Never use electrical cords that feel warm to the touch or are damaged in any way. Replace old cords when needed. Frequently tripped circuit breakers and blown fuses are clear warning signs of faulty electrical wiring. Contact a licensed electrician for an inspection.
Safety starts with you!
Learn more electrical safety tips on page 18, and at: bit.ly/HWSafetyTips. 16 MAY 2019
Pictured Above: Our propane field operations team. From left to right, Shaun Oliver, Andy Beard, Jeremiah Mergenhagen, Randy Halstead, Trevor Wood, Andy Fredricks, Dan Peiffer, and Lanny Withey. Not pictured: Clinton Beaulieu.
This summer, Tri-County Propane will celebrate its 20th anniversary. Since the company was founded in 1999, our propane field team has driven nearly three million miles to deliver over 40 million gallons of propane to our customers. When the weather is at its worst, they’re called to perform at their best, working in all conditions to make sure our customers’ homes stay warm all winter long. In the office, our customer service representatives have stayed busy, too. They work each day to provide friendly service to our customers, answering their questions and making sure they have all of the information they need regarding their propane account. They’ve achieved that goal, too, resulting in exceptional customer service satisfaction scores year in and year out. For 20 years, all of our propane employees have worked to provide top-notch service. They’ve maintained guaranteed capped winter rates, a rarity in the industry, and offered sought-after options like metered service and auto-fill. Most importantly, they’ve strived to leave our customers with a smile, every time. We salute our propane team for two decades of outstanding service! To learn more about Tri-County Propane, call 877-574-2740.
Our Propane Team Field Operations: Andy Beard Clinton Beaulieu Andy Fredricks Randy Halstead Jeremiah Mergenhagen Shaun Oliver Dan Peiffer Lanny Withey Trevor Wood Customer Service: Becky Beard Jessica Goodemoot Mary Jane Hoppes Angie Martin Scott Maynard Stacey McEvoy Sara Nartker Cheri Rauch Erin Storey Meter Readers: Larry Bowling David Parkhouse Cinnamin Piggott MICHIGAN COUNTRY LINES 17
Guess this photo and enter to win a
energy bill credit!
May Is Electrical Safety Month
Electric cooperatives’ top priority is always to provide safe, reliable, and affordable energy to their members. Your well-being and that of the larger communities we serve are of paramount concern. This month, we share a few safety tips that we hope you never have to use. But if you do, they could save their life.
Where In Michigan Is This? Identify the correct location of the photo above by May 20 and be entered into a drawing to win a $50 electric bill credit. Enter your guess at countrylines.com or send by mail to: Country Lines Mystery Photo, 201 Townsend St., Suite 900, Lansing, MI 48933. Include the name on your account, address, phone number and the name of your co-op. Our Mystery Photo Contest winner from the March issue is Steven ZisslerHayes, a Thumb Electric Co-op member, who correctly identified the photo as Saint John Nepomucene Catholic Church Historical Marker. This church was established in 1885 and is located in East Jordan. Winners are announced in the following issues of Country Lines: January, March, May, July/August, September and November/December.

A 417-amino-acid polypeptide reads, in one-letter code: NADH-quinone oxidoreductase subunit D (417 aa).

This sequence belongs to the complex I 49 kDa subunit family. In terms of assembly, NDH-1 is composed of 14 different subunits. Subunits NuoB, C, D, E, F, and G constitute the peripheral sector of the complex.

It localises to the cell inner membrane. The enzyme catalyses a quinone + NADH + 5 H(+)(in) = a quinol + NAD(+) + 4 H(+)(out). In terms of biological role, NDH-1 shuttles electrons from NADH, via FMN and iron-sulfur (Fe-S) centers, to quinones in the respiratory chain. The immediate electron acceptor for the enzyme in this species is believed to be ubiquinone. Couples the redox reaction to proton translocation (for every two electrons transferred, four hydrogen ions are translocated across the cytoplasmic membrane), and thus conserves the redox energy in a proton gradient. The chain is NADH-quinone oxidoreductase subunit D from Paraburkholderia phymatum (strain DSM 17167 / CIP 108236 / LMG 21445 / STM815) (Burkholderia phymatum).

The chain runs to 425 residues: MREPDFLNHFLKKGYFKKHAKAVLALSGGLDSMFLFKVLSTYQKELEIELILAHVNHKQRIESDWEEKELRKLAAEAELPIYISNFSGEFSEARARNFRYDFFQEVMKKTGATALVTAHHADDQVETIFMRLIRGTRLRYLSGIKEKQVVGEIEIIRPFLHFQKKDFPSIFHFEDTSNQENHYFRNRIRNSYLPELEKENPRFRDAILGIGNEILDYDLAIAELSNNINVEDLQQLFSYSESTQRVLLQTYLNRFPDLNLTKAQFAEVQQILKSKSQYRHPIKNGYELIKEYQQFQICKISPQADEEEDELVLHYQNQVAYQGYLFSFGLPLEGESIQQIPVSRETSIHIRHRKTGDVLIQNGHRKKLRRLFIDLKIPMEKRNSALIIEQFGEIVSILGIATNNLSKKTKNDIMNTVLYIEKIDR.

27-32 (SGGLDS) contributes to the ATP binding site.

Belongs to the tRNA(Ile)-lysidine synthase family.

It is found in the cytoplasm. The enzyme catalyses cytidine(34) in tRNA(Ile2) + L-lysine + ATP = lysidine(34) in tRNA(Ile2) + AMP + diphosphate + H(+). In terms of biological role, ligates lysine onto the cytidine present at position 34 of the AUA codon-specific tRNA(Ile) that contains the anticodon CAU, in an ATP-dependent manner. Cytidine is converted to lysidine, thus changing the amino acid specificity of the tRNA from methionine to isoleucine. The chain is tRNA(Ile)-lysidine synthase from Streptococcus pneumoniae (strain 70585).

Life-Saving Tips That Can Save Your Life • If a car hits a utility pole, the vehicle may be charged with electricity. Anyone exiting the car could come in contact with thousands of volts of electricity from the downed line. In essence, when you step out of the car, you become part of the electricity’s path to the ground and could be electrocuted. It’s critical for everyone to stay in the vehicle until emergency crews have told you it’s safe to exit the car. • If the vehicle is on ﬁre or you must exit for other safety reasons, jump clear of the vehicle. Do not let any part of your body or clothing touch the vehicle and ground at the same time. Land with your feet together and shufﬂe away (in small steps with your feet still together) to avoid electric shock. Keep moving away until you are at least 40 feet from the vehicle. • If you come upon a car accident involving a utility pole and downed power lines, keep your distance. A downed power line can energize the ground up to 35 feet away. The best action you can take is to alert emergency ofﬁcials. Also, never drive over a downed power line or through water that is touching a downed power line. • If you have a downed power line on your property as a result of a falling tree, storm or other circumstance, do not go near the power line. Assume that the downed line is energized and dangerous. Never try to move the power line even if you think it’s not energized or if you are using a non-conductive material. Please wait until an electric co-op crew or emergency ofﬁcials have conﬁrmed that it is safe to do so. Contact your local electric co-op for additional electrical safety tips or if you would like to request a safety demonstration at your school or community event. Safety is a top priority!
Photo by Thomas Mann
18 MAY 2019
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COME TO YOUR
FREE MICHIGAN-MADE SUPPER FIBER INTERNET UPDATE DISCOUNT LED BULBS CO-OP UPDATE
LOTS OF GREAT PRIZES!
COMING TO YOUR DISTRICT THIS MONTH! Check your mailed invitation, or homeworks.org, for your districtâ&#x20AC;&#x2122;s meeting date and other details. We look forward to seeing you there!